By Catherine Pigott, CBC News
Two major telecommunications companies—Bell and Northwestel—have announced funding to bring a new mental health program to Nunavut that trains people to recognize when someone is struggling with suicidal thoughts, and offer help.
Bell Let's Talk spokesperson Clara Hughes announced $250,000 for safeTALK at Iqaluit's Inuksuk High School Wednesday. The four-time Olympian has been outspoken about overcoming her own battles with depression and is a mental health advocate.
Achaleena Mandal, one of many students at the presentation, said she was impressed by Hughes' visit. "The fact that she came up here means that our identity is being seen, and that help is coming and we can heal from that."
safeTALK is a half-day of training that prepares anyone over the age of 15 to become a suicide alert helper. safeTALK helpers learn to recognize the signs that someone is suicidal, and how to connect them with mental health resources that could save their life.
"We know that most people who are thinking about ending their lives give warning signs of their intentions," said Mary Deacon, program chair of Bell's mental health initiative. The idea is to give communities the ability to spot the warning signs and direct people to help as quickly as possible, she said.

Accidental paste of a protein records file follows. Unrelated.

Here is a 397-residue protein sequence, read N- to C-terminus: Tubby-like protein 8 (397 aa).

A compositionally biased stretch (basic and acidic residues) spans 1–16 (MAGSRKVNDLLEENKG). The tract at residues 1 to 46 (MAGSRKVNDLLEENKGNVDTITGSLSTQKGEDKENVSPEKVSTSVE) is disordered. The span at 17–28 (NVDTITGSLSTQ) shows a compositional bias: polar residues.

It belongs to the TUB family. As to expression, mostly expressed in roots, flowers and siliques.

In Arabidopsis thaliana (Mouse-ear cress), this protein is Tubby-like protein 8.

The program will be delivered by Nunavut's Embrace Life Council, a non-profit suicide prevention organization.
Nunavut's suicide rate is approximately 10 times higher than Canada's national average. The rate among young Inuit males aged 15-29 is 40 times the national average.
The suicide of a 13-year-old girl in Pangnirtung in 2013 prompted Nunavut's chief coroner Padma Surmala to call for a state of emergency. A record number of deaths by suicide that year lead to a coroner's inquest into Nunavut's surging suicide numbers.
The $250,000 is part of a $1 million funding commitment Bell Let's Talk and Northwestel have made to mental health programs in the North.
This includes money for the Nunavut Kamatsiaqtut Help Line, which provides confidential counselling in Inuktitut and English.
On January 25, Bell will donate 5 cents to Canadian mental health programs for every text message, mobile call and long distance call made by its customers.